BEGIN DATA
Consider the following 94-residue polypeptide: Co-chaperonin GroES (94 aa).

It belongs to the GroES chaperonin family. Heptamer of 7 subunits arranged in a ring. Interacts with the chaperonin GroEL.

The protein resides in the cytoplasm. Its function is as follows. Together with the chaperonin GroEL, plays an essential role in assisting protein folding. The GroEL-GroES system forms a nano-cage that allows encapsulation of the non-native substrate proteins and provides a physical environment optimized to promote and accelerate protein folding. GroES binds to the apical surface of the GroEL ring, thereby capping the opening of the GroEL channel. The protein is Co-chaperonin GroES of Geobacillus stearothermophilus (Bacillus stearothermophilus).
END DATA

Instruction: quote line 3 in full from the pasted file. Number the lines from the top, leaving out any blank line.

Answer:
The protein resides in the cytoplasm. Its function is as follows. Together with the chaperonin GroEL, plays an essential role in assisting protein folding. The GroEL-GroES system forms a nano-cage that allows encapsulation of the non-native substrate proteins and provides a physical environment optimized to promote and accelerate protein folding. GroES binds to the apical surface of the GroEL ring, thereby capping the opening of the GroEL channel. The protein is Co-chaperonin GroES of Geobacillus stearothermophilus (Bacillus stearothermophilus).